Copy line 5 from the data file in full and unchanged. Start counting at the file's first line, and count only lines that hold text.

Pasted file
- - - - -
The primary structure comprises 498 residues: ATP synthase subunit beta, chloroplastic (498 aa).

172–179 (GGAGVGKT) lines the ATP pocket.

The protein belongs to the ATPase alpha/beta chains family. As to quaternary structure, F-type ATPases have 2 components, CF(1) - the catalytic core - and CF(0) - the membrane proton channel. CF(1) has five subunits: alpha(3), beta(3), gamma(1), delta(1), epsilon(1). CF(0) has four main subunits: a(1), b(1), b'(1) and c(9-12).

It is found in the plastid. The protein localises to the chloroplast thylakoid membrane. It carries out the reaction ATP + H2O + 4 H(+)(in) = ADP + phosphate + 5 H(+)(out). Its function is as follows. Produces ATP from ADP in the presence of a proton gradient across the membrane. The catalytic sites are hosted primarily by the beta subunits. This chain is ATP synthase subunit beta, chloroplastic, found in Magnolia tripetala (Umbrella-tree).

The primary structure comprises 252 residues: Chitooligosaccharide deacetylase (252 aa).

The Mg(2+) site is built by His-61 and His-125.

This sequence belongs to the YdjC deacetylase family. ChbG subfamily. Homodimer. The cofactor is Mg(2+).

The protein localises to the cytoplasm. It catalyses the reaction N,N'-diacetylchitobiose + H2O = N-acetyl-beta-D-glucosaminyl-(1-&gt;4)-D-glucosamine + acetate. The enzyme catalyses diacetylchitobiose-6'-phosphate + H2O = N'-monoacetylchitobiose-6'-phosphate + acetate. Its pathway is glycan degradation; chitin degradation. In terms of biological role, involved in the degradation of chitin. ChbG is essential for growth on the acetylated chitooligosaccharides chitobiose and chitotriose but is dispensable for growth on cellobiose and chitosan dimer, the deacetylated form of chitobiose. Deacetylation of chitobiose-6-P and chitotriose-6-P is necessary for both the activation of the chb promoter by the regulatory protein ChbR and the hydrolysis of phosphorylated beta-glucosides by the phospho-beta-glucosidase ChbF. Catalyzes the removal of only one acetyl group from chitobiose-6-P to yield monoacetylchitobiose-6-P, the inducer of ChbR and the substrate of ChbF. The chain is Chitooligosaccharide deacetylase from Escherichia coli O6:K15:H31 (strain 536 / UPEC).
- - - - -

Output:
The primary structure comprises 252 residues: Chitooligosaccharide deacetylase (252 aa).